Can estate taxes be avoided?

On Behalf of | May 7, 2020 | Estate Planning |

As you prepare the plan for transitioning your assets to your beneficiaries in Schenectady, a nagging thought likely lingers in the back of your mind: what you anticipate having to pass on to them is not a true amount, as a portion of those assets will almost certainly have to go towards paying taxes.

Yet are estate taxes inevitable? That depends on the total amount of your estate, as exclusions apply at both the federal and state levels.

New York’s estate tax

New York remains one of the few states to impose a local estate tax on its residents. However, it does also offer an exclusion amount of $5.85 million. Thus, if the total taxable value of your estate falls below that mark, it will not be subject to taxes.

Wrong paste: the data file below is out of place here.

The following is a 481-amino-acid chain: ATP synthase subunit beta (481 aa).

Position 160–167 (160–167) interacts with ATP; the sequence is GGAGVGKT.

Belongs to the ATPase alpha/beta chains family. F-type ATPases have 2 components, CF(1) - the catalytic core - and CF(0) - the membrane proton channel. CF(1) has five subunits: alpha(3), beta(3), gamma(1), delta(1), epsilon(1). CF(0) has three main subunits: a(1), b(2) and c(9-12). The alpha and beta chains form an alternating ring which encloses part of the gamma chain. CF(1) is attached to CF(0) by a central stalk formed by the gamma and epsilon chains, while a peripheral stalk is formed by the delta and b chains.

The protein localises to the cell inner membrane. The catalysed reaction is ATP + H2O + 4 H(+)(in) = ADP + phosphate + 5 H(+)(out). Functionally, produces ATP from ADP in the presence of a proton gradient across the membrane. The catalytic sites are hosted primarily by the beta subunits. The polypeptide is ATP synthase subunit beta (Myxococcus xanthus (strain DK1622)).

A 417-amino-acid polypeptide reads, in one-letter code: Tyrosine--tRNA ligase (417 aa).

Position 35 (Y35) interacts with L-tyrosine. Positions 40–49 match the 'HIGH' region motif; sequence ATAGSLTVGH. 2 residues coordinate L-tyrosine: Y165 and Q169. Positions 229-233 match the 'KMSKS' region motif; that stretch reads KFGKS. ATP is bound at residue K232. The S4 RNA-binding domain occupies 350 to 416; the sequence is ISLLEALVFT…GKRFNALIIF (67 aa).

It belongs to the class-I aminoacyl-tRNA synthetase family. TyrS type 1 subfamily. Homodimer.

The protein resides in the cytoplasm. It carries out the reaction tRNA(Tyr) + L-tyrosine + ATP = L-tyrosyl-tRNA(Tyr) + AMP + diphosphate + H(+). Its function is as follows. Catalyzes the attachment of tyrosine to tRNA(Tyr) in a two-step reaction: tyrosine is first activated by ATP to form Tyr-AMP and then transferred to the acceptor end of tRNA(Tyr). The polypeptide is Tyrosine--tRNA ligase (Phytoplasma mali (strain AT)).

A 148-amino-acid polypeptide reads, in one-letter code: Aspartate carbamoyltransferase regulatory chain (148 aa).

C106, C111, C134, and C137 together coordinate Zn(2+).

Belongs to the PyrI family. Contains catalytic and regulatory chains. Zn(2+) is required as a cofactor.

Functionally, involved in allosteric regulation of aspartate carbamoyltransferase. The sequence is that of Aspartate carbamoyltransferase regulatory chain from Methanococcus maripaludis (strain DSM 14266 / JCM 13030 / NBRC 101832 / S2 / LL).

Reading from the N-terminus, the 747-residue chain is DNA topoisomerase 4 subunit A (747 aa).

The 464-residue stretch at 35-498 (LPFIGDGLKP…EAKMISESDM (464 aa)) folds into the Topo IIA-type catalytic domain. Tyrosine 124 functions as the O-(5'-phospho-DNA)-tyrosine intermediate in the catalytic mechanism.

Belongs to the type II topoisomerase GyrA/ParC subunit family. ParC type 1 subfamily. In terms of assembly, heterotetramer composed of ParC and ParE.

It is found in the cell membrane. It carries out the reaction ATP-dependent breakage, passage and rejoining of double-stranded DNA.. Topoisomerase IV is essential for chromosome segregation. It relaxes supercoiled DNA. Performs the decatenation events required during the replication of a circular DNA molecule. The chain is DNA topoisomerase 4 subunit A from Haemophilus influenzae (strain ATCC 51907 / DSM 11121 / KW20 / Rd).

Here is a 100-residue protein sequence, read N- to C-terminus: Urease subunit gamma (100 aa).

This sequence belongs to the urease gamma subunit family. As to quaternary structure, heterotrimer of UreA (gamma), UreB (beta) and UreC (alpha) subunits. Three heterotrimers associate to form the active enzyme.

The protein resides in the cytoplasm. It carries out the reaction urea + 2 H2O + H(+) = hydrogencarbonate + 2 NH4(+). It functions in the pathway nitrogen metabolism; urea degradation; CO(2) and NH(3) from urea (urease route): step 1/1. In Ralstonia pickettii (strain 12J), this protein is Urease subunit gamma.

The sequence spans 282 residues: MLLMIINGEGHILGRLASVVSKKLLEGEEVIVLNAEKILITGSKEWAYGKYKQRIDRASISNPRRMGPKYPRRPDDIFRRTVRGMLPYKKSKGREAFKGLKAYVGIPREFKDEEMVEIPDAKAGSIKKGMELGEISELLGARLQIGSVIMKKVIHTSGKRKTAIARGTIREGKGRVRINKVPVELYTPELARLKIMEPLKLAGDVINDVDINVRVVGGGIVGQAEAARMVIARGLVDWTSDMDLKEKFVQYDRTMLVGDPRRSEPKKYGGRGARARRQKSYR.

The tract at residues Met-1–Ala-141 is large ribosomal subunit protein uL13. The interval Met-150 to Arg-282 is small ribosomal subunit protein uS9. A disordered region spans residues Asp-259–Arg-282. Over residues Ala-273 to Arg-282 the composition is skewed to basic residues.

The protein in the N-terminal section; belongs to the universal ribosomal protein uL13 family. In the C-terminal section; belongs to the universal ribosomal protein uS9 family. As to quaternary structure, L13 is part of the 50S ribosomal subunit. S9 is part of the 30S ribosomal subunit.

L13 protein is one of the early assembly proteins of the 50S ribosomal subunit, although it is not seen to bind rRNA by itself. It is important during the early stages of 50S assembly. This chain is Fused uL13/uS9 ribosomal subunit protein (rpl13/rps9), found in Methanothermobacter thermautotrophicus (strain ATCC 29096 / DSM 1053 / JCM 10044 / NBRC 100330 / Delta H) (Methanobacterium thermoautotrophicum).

Federal estate tax portability

The federal government also has an estate tax exemption. Per the Internal Revenue Service, that amount for 2020 is $11.58 million. You can also take advantage of estate tax portability to protect even more than that for your beneficiaries. Portability allows married couples to combine their unused exemption amounts. Working in conjunction with the unlimited marital deduction, you and your spouse together could protect as much as $23.16 million.

The unlimited marital deduction allows you to pass as much money as you would like on to your spouse tax-free. Thus, leaving your entire estate to them when you die would not only help avoid taxes, but it would also preserve your entire estate tax exemption amount. Your ex-spouse would then need to file an estate tax return within nine months of your death stating that they would like to elect portability. Your exemptions amounts would then combine, effectively doubling what you can protect.